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The development of laterality is an evolutionary fact that consists of the child's inclination to systematically use one of the two symmetrical parts of the body.
There are children who are just as good with both hands and are able to perform tasks with both with the same degree of effectiveness. This is what we call ambidexterity.
Today it is believed that the number of pure ambidextrous is small. In addition, there are aspects that make us think that it may really be a case of lack of lateral dominance. This occurs in left-handed children who have been forced to write with their right hand or right-handed children who, for different reasons, have had to learn to use their left.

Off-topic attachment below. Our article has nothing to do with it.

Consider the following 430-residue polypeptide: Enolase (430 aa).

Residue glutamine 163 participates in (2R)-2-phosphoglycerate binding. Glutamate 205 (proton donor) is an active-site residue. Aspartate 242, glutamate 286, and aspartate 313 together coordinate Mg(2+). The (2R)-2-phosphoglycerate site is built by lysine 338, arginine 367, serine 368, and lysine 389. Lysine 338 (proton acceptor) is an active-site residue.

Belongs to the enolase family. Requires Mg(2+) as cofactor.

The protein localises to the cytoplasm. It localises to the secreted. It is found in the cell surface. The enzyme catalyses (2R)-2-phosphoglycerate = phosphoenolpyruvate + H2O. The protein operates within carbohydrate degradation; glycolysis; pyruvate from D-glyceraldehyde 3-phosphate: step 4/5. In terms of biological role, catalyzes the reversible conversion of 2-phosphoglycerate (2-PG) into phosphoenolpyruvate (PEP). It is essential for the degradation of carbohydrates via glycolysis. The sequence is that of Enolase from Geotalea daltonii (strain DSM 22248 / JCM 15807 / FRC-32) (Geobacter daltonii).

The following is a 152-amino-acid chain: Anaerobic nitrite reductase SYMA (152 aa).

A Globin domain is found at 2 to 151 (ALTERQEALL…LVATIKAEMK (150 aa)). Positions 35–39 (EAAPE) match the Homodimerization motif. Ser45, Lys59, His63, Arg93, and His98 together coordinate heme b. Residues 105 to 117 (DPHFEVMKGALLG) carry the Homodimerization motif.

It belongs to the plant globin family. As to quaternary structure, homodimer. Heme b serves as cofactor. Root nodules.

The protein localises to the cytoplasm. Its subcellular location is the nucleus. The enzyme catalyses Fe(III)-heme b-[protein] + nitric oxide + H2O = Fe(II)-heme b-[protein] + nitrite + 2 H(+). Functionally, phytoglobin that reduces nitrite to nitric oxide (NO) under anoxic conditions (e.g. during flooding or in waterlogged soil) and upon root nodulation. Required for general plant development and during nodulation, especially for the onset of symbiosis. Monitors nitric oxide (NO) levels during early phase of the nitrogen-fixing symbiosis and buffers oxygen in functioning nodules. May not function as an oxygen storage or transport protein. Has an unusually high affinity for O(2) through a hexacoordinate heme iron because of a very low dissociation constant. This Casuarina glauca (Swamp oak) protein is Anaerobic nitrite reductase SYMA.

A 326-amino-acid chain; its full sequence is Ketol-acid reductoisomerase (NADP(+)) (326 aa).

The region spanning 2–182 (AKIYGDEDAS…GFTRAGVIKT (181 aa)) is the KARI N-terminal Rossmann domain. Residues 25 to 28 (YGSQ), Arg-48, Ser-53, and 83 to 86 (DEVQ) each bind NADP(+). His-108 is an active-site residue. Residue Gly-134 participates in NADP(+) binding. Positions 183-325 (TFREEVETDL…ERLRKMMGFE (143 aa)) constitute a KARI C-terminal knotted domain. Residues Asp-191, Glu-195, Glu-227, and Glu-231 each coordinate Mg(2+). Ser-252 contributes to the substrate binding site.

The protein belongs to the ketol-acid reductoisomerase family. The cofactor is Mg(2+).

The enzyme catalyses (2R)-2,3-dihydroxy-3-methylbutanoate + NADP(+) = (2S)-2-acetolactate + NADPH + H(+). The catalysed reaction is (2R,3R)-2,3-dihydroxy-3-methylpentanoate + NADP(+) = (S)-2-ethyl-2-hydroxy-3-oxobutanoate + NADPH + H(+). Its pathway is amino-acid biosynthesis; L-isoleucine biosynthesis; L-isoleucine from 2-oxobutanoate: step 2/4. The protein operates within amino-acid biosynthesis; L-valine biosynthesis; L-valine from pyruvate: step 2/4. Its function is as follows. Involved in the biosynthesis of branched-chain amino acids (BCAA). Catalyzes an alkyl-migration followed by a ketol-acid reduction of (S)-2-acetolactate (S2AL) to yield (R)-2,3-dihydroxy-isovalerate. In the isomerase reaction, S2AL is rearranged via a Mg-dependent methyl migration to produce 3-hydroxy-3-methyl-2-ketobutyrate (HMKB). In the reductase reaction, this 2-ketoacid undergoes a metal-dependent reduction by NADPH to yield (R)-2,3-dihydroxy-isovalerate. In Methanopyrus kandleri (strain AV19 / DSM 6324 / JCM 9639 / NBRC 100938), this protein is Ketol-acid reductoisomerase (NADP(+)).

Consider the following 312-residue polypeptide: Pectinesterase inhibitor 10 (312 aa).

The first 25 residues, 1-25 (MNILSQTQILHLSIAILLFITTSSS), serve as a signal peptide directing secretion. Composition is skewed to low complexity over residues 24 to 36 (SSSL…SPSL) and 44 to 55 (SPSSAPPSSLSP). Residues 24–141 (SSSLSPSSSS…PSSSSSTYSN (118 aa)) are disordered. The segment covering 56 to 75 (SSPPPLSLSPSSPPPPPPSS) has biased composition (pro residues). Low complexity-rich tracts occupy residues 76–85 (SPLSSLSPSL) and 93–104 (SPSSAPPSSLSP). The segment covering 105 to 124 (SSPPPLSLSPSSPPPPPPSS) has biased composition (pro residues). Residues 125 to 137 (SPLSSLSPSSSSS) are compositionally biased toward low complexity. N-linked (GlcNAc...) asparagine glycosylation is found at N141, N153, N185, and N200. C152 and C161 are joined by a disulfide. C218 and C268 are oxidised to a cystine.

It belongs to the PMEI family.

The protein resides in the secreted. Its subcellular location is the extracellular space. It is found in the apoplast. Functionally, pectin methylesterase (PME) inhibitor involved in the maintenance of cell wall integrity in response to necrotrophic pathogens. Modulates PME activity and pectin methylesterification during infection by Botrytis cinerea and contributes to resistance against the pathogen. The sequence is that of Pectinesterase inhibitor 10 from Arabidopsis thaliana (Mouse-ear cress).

To assess the child's manual preference, different tests can be used, such as the following:
- Ocular preference: We will ask the child to look through a 'spyglass' or through a hole printed on a cardboard. We will observe with which eye he performs it.
- Manual preference: we will give the child an object and we will see with which hand he picks it up.
- Leg Preference: We will ask the child to kick a ball or ball to see which leg he chooses to do.
Sometimes, this type of laterality is related to learning disorders, more specifically reading and writing.
Therefore, it is necessary for the appropriate professional to assess the need for the intervention to prevent it from having an impact on other spheres of the child's life. Therefore, if you have any questions, do not hesitate to consult with the professionals!
You can read more articles similar to Ambidextrous kids, in the category of left-handed children on site.